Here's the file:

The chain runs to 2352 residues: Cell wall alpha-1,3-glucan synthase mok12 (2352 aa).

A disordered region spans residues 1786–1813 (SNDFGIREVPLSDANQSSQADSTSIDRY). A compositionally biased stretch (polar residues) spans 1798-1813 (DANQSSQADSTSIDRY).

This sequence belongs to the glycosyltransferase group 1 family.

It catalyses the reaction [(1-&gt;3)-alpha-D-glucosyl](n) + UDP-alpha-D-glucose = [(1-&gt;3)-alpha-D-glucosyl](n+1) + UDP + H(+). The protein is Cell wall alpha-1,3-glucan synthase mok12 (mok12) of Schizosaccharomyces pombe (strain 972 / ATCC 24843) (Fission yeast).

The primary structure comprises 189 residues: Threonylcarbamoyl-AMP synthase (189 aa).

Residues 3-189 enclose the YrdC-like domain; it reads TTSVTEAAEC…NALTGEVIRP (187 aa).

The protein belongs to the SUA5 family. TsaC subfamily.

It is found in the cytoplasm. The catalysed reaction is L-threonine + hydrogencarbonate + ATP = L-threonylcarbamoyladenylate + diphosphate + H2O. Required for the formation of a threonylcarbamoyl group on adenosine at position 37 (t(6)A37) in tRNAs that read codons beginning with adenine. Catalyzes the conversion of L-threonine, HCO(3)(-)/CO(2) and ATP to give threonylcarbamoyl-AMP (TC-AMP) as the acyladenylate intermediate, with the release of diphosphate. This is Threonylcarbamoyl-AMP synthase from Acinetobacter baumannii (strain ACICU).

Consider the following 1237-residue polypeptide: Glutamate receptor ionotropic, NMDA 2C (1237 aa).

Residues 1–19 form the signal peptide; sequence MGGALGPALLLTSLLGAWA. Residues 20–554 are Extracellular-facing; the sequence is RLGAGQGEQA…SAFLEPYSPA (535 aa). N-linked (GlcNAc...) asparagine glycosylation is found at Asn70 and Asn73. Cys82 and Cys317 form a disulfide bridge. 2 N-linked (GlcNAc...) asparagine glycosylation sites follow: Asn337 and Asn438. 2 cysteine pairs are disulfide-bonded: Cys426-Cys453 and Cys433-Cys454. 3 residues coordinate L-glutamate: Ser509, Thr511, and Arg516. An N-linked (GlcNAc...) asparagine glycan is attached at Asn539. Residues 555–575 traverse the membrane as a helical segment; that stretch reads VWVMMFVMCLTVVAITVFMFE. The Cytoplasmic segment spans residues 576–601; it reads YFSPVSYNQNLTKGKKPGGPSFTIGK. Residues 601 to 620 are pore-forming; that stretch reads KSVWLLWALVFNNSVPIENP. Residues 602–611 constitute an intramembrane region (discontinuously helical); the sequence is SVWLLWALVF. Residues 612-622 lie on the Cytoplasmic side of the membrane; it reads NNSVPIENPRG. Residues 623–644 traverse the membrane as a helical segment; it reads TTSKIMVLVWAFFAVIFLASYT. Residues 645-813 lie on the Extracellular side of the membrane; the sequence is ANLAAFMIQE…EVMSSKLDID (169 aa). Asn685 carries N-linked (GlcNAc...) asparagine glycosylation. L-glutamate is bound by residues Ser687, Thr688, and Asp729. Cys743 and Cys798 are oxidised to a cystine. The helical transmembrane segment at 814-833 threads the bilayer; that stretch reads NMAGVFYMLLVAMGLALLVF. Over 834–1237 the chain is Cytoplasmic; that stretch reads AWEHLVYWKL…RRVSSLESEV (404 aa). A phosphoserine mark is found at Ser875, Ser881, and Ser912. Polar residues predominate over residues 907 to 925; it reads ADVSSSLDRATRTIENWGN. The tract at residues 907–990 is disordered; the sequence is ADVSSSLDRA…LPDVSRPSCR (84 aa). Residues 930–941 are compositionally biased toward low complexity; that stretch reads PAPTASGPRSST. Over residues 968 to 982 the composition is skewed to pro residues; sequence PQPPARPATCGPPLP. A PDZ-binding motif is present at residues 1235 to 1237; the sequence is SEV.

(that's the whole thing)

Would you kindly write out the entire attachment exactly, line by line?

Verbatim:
The chain runs to 2352 residues: Cell wall alpha-1,3-glucan synthase mok12 (2352 aa).

A disordered region spans residues 1786–1813 (SNDFGIREVPLSDANQSSQADSTSIDRY). A compositionally biased stretch (polar residues) spans 1798-1813 (DANQSSQADSTSIDRY).

This sequence belongs to the glycosyltransferase group 1 family.

It catalyses the reaction [(1-&gt;3)-alpha-D-glucosyl](n) + UDP-alpha-D-glucose = [(1-&gt;3)-alpha-D-glucosyl](n+1) + UDP + H(+). The protein is Cell wall alpha-1,3-glucan synthase mok12 (mok12) of Schizosaccharomyces pombe (strain 972 / ATCC 24843) (Fission yeast).

The primary structure comprises 189 residues: Threonylcarbamoyl-AMP synthase (189 aa).

Residues 3-189 enclose the YrdC-like domain; it reads TTSVTEAAEC…NALTGEVIRP (187 aa).

The protein belongs to the SUA5 family. TsaC subfamily.

It is found in the cytoplasm. The catalysed reaction is L-threonine + hydrogencarbonate + ATP = L-threonylcarbamoyladenylate + diphosphate + H2O. Required for the formation of a threonylcarbamoyl group on adenosine at position 37 (t(6)A37) in tRNAs that read codons beginning with adenine. Catalyzes the conversion of L-threonine, HCO(3)(-)/CO(2) and ATP to give threonylcarbamoyl-AMP (TC-AMP) as the acyladenylate intermediate, with the release of diphosphate. This is Threonylcarbamoyl-AMP synthase from Acinetobacter baumannii (strain ACICU).

Consider the following 1237-residue polypeptide: Glutamate receptor ionotropic, NMDA 2C (1237 aa).

Residues 1–19 form the signal peptide; sequence MGGALGPALLLTSLLGAWA. Residues 20–554 are Extracellular-facing; the sequence is RLGAGQGEQA…SAFLEPYSPA (535 aa). N-linked (GlcNAc...) asparagine glycosylation is found at Asn70 and Asn73. Cys82 and Cys317 form a disulfide bridge. 2 N-linked (GlcNAc...) asparagine glycosylation sites follow: Asn337 and Asn438. 2 cysteine pairs are disulfide-bonded: Cys426-Cys453 and Cys433-Cys454. 3 residues coordinate L-glutamate: Ser509, Thr511, and Arg516. An N-linked (GlcNAc...) asparagine glycan is attached at Asn539. Residues 555–575 traverse the membrane as a helical segment; that stretch reads VWVMMFVMCLTVVAITVFMFE. The Cytoplasmic segment spans residues 576–601; it reads YFSPVSYNQNLTKGKKPGGPSFTIGK. Residues 601 to 620 are pore-forming; that stretch reads KSVWLLWALVFNNSVPIENP. Residues 602–611 constitute an intramembrane region (discontinuously helical); the sequence is SVWLLWALVF. Residues 612-622 lie on the Cytoplasmic side of the membrane; it reads NNSVPIENPRG. Residues 623–644 traverse the membrane as a helical segment; it reads TTSKIMVLVWAFFAVIFLASYT. Residues 645-813 lie on the Extracellular side of the membrane; the sequence is ANLAAFMIQE…EVMSSKLDID (169 aa). Asn685 carries N-linked (GlcNAc...) asparagine glycosylation. L-glutamate is bound by residues Ser687, Thr688, and Asp729. Cys743 and Cys798 are oxidised to a cystine. The helical transmembrane segment at 814-833 threads the bilayer; that stretch reads NMAGVFYMLLVAMGLALLVF. Over 834–1237 the chain is Cytoplasmic; that stretch reads AWEHLVYWKL…RRVSSLESEV (404 aa). A phosphoserine mark is found at Ser875, Ser881, and Ser912. Polar residues predominate over residues 907 to 925; it reads ADVSSSLDRATRTIENWGN. The tract at residues 907–990 is disordered; the sequence is ADVSSSLDRA…LPDVSRPSCR (84 aa). Residues 930–941 are compositionally biased toward low complexity; that stretch reads PAPTASGPRSST. Over residues 968 to 982 the composition is skewed to pro residues; sequence PQPPARPATCGPPLP. A PDZ-binding motif is present at residues 1235 to 1237; the sequence is SEV.